Hyundai owners sued over excessive oil consumption

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picture: Lawrence Hodge

One morning in early 2021, I was taking my son to school in my 2018 Hyundai Sonata. As I walked into his school driveway, which is quite steep, I noticed the oil light flashing briefly on the dashboard and then going off once the car was stable. I thought this was weird because I just changed the oil about a week or so ago. When I got home, I blew the hood to check the oil, and the picture you see above is what the dipstick looks like. The car had no oil leaks. It was just oil consumption. right Now, Carcomplaints.com Reports indicate that a class action lawsuit has been filed against Hyundai/Kia for oil consumption issues on several vehicles, including mine.

2018 Hyundai Sonata

2018 Hyundai Sonata
picture: Hyundai

The list of affected vehicles is long. While I was aware of Hyundai’s Theta engine problems, which have been used on everything from Sonata to Santa Fe to Kia Optima, the suit is extensive and includes models I wasn’t aware of having depreciation issues. The engines included in the suit are Hyundai/Kia Nu, Gamma, Theta, Lambda and Kappa engines. This affects nearly every new or current Hyundai/Kia model that has gone on sale in the past decade:

  • 2012-2020 Hyundai Elantra
  • 2009-2018 Hyundai Genesis Coupe
  • 2019-2021 Hyundai Kona
  • 2020-2021 Hyundai Palisade
  • 2010-2012 and 2015-2021 Hyundai Santa Fe
  • 2009-2010 & 2015-2021 Hyundai Sonata
  • 2011-2021 Hyundai Sonata Hybrid
  • 2010-2013 & 2015-2021 Hyundai Tucson
  • 2011-2021 Hyundai Veloster
  • 2020-2021 Hyundai Venue
  • 2010-2021 Kia Forte
  • 2017-2020 Kia Niro
  • 2011-2020 Kia Optima and Optima Hybrid
  • 2012-2021 Kia Rio
  • 2011-2020 Kia Sorento
  • 2012-2021 Kia Soul
  • 2011-2020 Kia Sportage
  • 2018-2021 Kia Stinger
  • 2022 Kia K5

Everything the plaintiffs say is what I’ve been through.

Hyundai’s oil consumption lawsuit alleges that drivers should constantly check oil levels more often than usual, and claims that oil should be added to engines more frequently than owner’s manuals recommend.

The plaintiffs also claim that adding too much oil is not the answer because by adding oil above the maximum fill line, the crankshaft will be partially or completely submerged. The crankshaft foams oil which reduces engine lubrication.


My Hyundai dealer’s remedy was to check the car’s oil levels at 1,000-mile intervals. i did it three separate times over a few months. He eventually found that my Sonata was using a quart every 1,000 miles. Somehow Hyundai called this normal. Some sort of combustion chamber cleaning was done and direct injection was supposed to help. But it didn’t, and I went back to the dealer for the same tests as I was told they would offer Hyundai to replace the engine.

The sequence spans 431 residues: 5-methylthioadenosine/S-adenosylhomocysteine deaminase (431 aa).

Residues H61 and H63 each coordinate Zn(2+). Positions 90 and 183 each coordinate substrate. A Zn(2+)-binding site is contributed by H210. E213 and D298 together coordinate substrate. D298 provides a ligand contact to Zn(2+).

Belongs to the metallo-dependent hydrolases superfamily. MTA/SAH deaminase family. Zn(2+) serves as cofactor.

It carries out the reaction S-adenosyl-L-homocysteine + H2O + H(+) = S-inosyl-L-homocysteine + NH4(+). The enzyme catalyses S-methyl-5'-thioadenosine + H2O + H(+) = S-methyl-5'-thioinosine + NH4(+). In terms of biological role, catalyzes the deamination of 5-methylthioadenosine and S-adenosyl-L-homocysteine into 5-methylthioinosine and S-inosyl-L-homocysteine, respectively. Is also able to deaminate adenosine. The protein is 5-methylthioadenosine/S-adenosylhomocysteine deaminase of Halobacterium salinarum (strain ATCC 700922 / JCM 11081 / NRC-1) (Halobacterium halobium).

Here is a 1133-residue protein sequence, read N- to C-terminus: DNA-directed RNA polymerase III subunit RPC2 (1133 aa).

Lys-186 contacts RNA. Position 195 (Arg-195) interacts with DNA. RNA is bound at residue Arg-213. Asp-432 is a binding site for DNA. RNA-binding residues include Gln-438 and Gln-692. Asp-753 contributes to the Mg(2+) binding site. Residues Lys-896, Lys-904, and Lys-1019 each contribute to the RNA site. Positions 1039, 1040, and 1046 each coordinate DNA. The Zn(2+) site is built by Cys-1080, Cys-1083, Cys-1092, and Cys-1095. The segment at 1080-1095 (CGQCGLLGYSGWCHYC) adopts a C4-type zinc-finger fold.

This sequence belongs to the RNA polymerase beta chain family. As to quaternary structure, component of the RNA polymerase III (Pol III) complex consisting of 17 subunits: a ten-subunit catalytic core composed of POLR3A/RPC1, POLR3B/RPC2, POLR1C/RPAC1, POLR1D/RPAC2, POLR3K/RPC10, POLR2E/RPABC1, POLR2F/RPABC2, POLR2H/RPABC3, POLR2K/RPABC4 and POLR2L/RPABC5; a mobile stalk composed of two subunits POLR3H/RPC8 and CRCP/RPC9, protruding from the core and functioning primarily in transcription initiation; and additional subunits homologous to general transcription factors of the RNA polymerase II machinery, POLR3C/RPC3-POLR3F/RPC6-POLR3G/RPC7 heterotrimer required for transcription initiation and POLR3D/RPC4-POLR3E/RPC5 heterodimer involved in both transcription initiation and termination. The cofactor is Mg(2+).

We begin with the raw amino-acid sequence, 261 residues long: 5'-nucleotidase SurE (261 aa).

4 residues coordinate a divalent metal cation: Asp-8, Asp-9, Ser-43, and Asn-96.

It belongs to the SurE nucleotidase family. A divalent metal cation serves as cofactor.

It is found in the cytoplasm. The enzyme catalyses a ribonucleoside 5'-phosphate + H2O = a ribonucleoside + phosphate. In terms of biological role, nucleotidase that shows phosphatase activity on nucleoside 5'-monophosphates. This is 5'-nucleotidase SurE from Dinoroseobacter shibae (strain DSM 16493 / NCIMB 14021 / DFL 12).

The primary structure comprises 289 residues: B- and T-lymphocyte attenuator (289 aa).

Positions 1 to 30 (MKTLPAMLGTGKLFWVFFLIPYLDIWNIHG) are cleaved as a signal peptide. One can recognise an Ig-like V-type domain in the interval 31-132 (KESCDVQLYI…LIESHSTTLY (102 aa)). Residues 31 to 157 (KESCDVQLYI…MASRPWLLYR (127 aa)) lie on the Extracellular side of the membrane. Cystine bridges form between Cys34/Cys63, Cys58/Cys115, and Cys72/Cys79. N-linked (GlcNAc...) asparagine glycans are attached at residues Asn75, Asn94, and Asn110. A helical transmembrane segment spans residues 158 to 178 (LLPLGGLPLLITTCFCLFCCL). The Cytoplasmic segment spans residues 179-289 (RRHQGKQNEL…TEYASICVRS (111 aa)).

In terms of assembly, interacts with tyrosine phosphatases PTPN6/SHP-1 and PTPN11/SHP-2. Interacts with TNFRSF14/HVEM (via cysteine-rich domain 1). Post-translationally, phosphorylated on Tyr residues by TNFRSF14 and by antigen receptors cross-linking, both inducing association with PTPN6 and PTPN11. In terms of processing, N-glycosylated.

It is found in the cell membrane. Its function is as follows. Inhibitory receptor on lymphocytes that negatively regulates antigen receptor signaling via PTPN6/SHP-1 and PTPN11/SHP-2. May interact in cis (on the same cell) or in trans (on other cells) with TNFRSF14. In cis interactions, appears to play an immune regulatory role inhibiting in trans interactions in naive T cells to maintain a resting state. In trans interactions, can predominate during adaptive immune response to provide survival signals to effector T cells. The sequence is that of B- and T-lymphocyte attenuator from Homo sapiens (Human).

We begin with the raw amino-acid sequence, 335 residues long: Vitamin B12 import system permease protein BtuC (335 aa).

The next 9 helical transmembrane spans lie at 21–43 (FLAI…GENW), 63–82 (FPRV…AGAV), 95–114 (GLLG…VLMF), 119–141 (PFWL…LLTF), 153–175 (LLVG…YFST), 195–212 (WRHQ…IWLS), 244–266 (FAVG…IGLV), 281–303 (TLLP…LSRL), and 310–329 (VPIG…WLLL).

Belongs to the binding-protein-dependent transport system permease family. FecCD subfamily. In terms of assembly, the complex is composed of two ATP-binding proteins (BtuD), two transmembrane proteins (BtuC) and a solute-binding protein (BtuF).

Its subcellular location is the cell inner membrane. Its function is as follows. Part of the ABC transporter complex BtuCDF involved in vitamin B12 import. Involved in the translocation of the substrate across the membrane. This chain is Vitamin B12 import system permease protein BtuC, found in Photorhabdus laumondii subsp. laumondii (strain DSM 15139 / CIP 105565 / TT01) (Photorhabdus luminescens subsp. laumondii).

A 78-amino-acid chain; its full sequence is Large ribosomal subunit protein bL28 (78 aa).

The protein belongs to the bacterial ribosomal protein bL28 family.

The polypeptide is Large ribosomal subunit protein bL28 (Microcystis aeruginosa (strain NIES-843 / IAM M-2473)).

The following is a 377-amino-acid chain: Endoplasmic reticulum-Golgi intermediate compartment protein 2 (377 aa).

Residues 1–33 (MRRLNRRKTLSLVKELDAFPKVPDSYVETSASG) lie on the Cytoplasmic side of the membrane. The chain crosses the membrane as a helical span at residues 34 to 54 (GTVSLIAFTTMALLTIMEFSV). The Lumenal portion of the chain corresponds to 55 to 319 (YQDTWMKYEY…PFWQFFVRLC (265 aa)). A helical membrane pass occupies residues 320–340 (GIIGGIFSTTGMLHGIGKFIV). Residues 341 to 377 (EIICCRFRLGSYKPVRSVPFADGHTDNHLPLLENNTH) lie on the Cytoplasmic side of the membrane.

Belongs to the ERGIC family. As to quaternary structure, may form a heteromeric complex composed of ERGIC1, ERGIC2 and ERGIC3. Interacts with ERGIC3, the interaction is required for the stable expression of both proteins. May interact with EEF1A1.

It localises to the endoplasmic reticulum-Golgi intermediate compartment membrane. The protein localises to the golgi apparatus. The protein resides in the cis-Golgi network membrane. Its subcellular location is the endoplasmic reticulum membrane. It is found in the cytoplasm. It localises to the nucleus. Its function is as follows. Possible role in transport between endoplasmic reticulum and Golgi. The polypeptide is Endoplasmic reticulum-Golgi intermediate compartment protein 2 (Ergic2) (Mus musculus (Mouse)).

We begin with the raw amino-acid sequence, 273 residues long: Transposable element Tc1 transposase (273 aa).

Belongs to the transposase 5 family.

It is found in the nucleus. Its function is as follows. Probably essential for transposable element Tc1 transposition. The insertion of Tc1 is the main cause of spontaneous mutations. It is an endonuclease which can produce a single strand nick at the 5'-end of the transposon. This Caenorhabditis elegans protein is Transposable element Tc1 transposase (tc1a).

I already spoke to a representative from Hyundai about this issue, so I had an open case. I was told before I returned the car to the dealer that Hyundai would agree to replace the engine at no cost plus cover any costs related to the ride or rental while the car was in store.

When the dealer ran another round of 1,000-mile interval testing, I was told that oil consumption had increased to two quarters every 1,000 miles. The engine replacement was later approved, but Hyundai suddenly changed its tune: It would replace the engine, but only if you covered 50 percent of the cost to the tune of $2,500. I suppose it’s because of my car’s mileage (over 140,000 miles now), but that doesn’t matter because that’s not a mileage issue. Hyundai built a shit engine. This problem started thousands of miles ago. I said that, and now I’m stuck buying $40 high-mileage Mobil 1 bottles every month or so to keep the car filled while I figure out what my next steps are.

The lawsuit also alleges that Hyundai should have issued a recall over depreciation issues, something that it now realizes was never done. Whatever the outcome of this, I hope Hyundai will do the right thing. The case is a Santa Barbara-based law firm Nye, Stirling, Hill, Miller LLPAnd Sauder Chalkov LLCWalsh, PLLC.